BP Polythene Plant, Wilton

DBS Environmental Phase 2 Ground Investigations

BP Polythene Plant, Wilton

DBS supported an industry client through the process of Environmental Due Diligence for site acquisition.
  • Client: Confidential Developer Client
  • Date: November 18, 2014

Summary

DBS supported an industry client through the process of Environmental Due Diligence for site acquisition.

Our client was considering the acquisition of several potential development sites within the Wilton Works Complex, Teesside, an industrial area established by ICI in the 1940s for the chemical process industry. The sites included a 25 hectare site formerly used for chemical processing, and a 5 hectare site used as a polythene plant.

Historically, all sites had been in use for chemical processing at some point in time, or, were located in close proximity to chemical processing operations, and/or heavy industry.

The sites therefore had the potential for significant liabilities to be present should acquisition proceed, or , they had the potential to be impacted by off-site receptors from other operations within Wilton.

The sites were to be acquired for continued industrial use, so our brief from the client was to undertake due diligence work that protected them against long term risk, but also to be commercial and pragmatic in our approach to risk assessment, as the client was keen to acquire the sites to support their operations and any assessment of risk needed to be balanced accordingly. The sites were to be purchased for continued industrial use, a less sensitive end use for any eventual development.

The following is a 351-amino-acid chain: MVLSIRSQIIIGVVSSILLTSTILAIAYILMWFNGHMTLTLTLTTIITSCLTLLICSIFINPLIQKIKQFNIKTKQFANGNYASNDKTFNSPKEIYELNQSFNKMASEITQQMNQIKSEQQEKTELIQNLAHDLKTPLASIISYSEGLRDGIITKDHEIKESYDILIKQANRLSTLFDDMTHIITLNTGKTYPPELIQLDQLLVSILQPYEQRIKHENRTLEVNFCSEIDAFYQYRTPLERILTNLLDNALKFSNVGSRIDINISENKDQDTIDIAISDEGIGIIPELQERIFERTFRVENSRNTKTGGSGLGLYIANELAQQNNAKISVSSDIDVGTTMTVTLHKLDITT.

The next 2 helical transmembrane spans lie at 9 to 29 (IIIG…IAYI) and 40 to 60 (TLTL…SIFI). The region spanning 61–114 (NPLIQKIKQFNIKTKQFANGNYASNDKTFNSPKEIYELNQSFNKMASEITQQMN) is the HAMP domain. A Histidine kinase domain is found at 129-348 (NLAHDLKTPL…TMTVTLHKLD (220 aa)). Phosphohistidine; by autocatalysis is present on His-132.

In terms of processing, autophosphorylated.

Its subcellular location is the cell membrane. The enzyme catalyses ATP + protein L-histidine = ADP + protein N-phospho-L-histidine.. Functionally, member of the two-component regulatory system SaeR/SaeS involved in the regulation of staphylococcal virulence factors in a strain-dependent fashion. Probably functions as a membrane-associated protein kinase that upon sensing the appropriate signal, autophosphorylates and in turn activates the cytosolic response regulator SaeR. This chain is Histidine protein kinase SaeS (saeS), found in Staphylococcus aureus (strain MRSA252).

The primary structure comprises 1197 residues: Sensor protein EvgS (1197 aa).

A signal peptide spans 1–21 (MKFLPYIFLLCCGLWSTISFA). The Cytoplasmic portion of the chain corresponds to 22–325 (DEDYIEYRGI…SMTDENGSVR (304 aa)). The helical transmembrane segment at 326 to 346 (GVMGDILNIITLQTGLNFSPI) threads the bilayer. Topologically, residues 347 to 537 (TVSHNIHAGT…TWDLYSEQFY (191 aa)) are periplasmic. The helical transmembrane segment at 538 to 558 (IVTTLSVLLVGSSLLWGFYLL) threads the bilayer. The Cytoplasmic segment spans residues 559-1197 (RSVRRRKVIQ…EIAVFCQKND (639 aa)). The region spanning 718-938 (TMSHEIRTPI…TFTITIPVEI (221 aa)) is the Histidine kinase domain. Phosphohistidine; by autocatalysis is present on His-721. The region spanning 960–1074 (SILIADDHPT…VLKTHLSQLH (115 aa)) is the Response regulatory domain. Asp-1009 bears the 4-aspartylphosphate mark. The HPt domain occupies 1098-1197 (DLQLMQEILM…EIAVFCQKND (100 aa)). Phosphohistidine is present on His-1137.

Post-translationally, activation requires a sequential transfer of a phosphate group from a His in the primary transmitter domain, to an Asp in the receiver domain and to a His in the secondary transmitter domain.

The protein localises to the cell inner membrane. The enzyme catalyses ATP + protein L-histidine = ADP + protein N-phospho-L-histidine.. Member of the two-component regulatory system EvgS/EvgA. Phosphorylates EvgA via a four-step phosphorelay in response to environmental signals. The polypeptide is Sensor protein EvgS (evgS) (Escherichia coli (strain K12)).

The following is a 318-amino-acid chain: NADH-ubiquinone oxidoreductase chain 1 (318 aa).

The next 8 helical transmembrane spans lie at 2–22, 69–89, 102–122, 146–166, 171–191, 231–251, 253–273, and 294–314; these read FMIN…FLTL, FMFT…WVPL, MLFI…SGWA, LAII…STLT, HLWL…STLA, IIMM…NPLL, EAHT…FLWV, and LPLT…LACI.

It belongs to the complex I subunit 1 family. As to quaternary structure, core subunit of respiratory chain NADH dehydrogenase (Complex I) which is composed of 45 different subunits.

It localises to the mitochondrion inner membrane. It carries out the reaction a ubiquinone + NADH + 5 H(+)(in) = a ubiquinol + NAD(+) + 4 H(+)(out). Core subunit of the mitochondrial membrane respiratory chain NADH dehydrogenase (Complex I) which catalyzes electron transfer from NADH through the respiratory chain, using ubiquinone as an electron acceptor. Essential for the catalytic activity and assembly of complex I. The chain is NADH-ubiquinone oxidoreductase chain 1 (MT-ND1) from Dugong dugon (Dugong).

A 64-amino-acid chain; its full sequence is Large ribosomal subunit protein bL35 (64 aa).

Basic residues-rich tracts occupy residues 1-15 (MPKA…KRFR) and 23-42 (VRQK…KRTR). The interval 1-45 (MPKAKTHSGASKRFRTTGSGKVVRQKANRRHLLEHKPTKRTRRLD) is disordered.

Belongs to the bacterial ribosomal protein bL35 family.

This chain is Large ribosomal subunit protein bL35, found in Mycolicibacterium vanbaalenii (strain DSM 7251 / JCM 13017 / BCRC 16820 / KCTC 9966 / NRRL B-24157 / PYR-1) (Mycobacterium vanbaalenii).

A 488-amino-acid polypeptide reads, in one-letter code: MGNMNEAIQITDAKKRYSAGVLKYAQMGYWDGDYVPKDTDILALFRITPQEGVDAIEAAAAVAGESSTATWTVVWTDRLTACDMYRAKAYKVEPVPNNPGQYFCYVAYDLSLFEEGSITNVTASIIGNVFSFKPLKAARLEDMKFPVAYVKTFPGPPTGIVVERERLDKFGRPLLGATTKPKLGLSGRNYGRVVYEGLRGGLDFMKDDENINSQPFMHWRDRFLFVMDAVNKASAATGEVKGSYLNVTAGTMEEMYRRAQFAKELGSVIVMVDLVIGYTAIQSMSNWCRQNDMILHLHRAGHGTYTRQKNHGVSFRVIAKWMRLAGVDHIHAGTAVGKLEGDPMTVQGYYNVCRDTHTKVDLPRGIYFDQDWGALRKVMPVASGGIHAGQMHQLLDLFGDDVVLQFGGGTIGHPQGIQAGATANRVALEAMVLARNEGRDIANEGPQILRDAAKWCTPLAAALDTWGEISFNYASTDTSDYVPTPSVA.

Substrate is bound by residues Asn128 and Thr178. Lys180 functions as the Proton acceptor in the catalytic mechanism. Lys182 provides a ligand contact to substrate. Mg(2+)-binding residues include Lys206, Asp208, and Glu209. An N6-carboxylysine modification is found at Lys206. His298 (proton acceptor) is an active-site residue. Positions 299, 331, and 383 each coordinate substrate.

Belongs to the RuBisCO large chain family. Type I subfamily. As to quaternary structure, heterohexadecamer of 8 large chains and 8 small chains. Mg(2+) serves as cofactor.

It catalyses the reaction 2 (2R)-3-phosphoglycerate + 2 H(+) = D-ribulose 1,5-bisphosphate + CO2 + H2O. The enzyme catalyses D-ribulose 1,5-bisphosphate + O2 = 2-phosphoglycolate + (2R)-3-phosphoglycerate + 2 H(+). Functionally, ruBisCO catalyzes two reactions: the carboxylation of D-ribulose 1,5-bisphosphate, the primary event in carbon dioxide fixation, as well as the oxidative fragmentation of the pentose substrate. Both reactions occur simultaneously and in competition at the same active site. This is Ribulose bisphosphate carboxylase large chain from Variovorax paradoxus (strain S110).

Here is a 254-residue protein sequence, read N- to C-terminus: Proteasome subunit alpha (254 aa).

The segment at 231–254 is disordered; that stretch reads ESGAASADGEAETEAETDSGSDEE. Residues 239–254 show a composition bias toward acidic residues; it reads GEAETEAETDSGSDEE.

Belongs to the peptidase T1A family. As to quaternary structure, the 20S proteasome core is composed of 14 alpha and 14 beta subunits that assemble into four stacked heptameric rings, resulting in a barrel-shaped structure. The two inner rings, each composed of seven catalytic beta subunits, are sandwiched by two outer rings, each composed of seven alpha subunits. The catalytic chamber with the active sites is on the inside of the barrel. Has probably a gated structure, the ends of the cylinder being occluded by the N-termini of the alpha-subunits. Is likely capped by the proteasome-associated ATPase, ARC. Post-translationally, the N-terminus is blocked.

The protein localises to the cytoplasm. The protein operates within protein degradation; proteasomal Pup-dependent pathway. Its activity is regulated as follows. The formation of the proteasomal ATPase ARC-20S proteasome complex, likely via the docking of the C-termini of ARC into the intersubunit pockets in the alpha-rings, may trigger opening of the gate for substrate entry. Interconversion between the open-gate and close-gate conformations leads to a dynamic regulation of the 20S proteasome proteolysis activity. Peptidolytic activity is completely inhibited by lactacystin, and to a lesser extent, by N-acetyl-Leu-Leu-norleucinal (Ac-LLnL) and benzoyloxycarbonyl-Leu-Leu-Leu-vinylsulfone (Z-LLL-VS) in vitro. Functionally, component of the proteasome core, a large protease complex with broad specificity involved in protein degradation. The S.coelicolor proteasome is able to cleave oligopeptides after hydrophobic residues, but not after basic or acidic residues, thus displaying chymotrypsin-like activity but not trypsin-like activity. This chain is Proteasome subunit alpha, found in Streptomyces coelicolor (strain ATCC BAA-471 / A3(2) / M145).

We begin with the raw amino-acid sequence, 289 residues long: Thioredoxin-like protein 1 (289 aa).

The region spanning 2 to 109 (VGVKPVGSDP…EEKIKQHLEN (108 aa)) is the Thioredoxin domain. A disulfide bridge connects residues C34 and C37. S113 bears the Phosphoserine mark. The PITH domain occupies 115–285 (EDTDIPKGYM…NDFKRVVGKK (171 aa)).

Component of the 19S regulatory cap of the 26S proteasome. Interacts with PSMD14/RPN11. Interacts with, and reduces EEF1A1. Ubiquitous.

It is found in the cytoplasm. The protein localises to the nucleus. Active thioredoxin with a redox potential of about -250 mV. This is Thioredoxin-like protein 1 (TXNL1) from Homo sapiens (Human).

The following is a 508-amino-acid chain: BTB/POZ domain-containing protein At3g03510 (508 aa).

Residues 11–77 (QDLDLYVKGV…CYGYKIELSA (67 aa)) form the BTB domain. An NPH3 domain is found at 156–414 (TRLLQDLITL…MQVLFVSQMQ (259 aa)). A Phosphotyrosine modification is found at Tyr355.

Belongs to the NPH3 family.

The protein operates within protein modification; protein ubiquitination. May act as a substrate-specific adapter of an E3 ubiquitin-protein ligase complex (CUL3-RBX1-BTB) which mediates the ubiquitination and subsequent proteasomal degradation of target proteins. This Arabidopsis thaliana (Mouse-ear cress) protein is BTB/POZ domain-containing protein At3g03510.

Our approach was therefore to undertake environmental due diligence with a balanced approach, taking into account our clients development needs, whilst also protecting them against long term liabilities.

Environmental due diligence compromised the following main elements of work:

  •  Detailed review of all existing information available for each site, such as Phase 2 site investigation reports, regulatory reports, environmental monitoring reports and site closure reports;
  • Site Walkover Survey;
  • Obtain and review all current regulatory records for the site and surrounding area;
  • Review historical plans for the site and surrounding area, from “greenfield” status;
  • Undertake an assessment of UXO potential due to the sites being of national importance to the war effort in WWII;
  • Review the chemical process industry undertaken on relevant areas of the site, and produce constraints mapping;
  • Establish a Preliminary Conceptual Model, and undertake risk assessment for human health, controlled waters and property receptors; and
  • Recommendations for Phase 2 intrusive investigation, and environmental monitoring.

The work was reported in a Phase 1 Environmental Liability Assessment report.

The reports were undertaken in accordance with the requirements of the National Planning Policy Framework (NPPF), therefore, as well as meeting our clients due diligence needs, if the sites were eventually purchased the reports could be used to support a planning application for a change of use, saving our client significant costs and time at the planning application stage.

Due to the sites industrial nature located on a chemical works complex, there was much historical information available from vendors to support site divestiture. We undertook a detailed appraisal of all information available for each site to identify potential acquisition constraints and liabilities to our client, should purchase proceed.

The data review included re-interpreting historical site chemistry data that was not to current UK statutory guidance.

This was an exhaustive process but it helped to meet our client’s aims of being pragmatic in our assessment. A lot of the available site chemistry data was compared against Dutch Intervention Values, a common practice pre 2002 and the introduction of CLEA 2002 in the UK. The Dutch government pursue a policy of “multifunctionality”, rather than the re- use of brownfield land based on end use, like we do now in the UK.

The raw data was therefore re- interpreted to give a meaningful assessment in accordance with the current UK statutory regime for assessing risks from contaminated land, and addressed our client’s needs.

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